JBL 5.1 Soundbar Review: Hearing Is Believing

JBL 5.1 Soundbar Review: Hearing Is Believing

A guy at the gym has been asking me about getting better sound from his television and raises a point that lots of our readers do; he has trouble hearing the voices over the background sounds. My problem is that he’s been asking me about this for a couple of years.

It’s a common experience with older readers, they inevitably blame mumbling actors but the actual problem is that their hearing is deteriorating. My initial advice is to turn down the bass and increase the highs and this has worked for lots of readers. It’s what I initially told the guy at the gym. It didn’t stop him asking.

The system comes with a wireless subwoofer.

I’ve suggested plenty of products too, but he just can’t seem to take that first step. So I did something different. When JBL asked me to try its new $999 Bar 5.1 I got him to do the road test and a big, heavy box was delivered to him. His first comment was that the directions for the best unpacking of the box are inside the box. And a valid point in this market; the type in the quick-start guide is too small for him, he went to the online manual.

The JBL has a clever concept. Lots of soundbars simulate surround sound (it helps if your room is the right dimensions) but this one has two small speakers that detach from each end of the soundbar to go to the rear, for genuine surround. When they’re back there you get 5.1-channel sound, leave them attached to the bar and it’s a 3.1 system. They have rechargeable batteries that are good for 10 hours, and when they need charging pop them back on the bar.

He had no problems setting it up. There are four HDMI connections, one with an audio return, an optical and a 3.5 mm minijack, and three interconnect cables are provided in the box – HDMI, optical and a 3.5. I thought this pretty generous. He hooked it up to his ageing LCD telly with the optical cable because the HDMI presented difficulties; the plugs are all in small cavities and the cable’s stiffness makes it hard to get in there.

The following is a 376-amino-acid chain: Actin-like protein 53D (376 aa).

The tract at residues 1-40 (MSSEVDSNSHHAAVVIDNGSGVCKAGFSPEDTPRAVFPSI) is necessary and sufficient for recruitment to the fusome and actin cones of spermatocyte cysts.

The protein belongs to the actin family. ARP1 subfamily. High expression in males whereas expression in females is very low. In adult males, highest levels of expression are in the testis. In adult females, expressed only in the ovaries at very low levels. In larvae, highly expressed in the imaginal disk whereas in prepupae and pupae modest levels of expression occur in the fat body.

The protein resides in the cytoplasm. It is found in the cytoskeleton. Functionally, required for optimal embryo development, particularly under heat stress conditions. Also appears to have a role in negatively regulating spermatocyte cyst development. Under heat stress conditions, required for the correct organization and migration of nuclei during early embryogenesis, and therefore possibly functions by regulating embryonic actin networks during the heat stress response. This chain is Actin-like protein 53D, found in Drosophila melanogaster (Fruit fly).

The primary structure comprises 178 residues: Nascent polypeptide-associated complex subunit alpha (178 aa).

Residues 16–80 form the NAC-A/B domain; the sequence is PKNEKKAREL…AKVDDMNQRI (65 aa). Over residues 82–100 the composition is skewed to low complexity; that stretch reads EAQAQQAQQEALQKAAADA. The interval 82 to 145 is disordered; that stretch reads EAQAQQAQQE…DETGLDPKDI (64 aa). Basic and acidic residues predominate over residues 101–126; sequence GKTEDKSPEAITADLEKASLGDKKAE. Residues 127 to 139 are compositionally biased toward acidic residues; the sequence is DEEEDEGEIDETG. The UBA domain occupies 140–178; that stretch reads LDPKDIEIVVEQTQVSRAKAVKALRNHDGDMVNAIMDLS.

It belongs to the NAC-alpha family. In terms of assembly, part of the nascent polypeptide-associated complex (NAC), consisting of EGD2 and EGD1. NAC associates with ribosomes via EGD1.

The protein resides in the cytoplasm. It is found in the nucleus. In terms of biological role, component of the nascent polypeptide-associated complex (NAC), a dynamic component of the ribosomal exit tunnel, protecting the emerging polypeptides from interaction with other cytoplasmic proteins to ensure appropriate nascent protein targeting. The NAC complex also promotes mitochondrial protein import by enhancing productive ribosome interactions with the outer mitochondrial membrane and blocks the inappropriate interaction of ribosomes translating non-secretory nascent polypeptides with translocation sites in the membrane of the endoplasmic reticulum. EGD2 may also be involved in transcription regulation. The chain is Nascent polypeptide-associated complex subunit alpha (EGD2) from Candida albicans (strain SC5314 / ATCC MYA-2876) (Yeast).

His room is acoustically bright, with a tiled floor and lots of glass and hard surfaces. This tends to make high range sound harsh and overbearing. So how did the JBL do?

“It sounded far, far better than the television,” he said. “The sound is full bodied and the voices are much clearer. I realised how tinny the television sounds.”

The sub, he said, added a lot, and so it should have. It’s a wireless model with a generous 25 cm cone and it has lots of grunt, going down to 35 Hertz. It’s sizeable at 44 x 31 x 31 cm (WxHxD) and heavy at 13 kg, but it can be placed almost anywhere in the room.

He’s on Netflix and enjoyed genuine surround too, the rear speakers working effectively. “But what I liked most was the Bluetooth,” he said. “Once I had paired my phone Spotify sounded so much better. For $1000 it’s a good deal. I’d be happy to spend that much on it.”

But… it is not to be. Having lived with surround and good music quality for a week he has now decided what he really wants is a genuine sound system in a dedicated listening room, with softer surfaces and carpet. And a larger, more modern screen. “I’d much rather put the dollars towards that,” he said.

I sense another couple of years talk in the offing.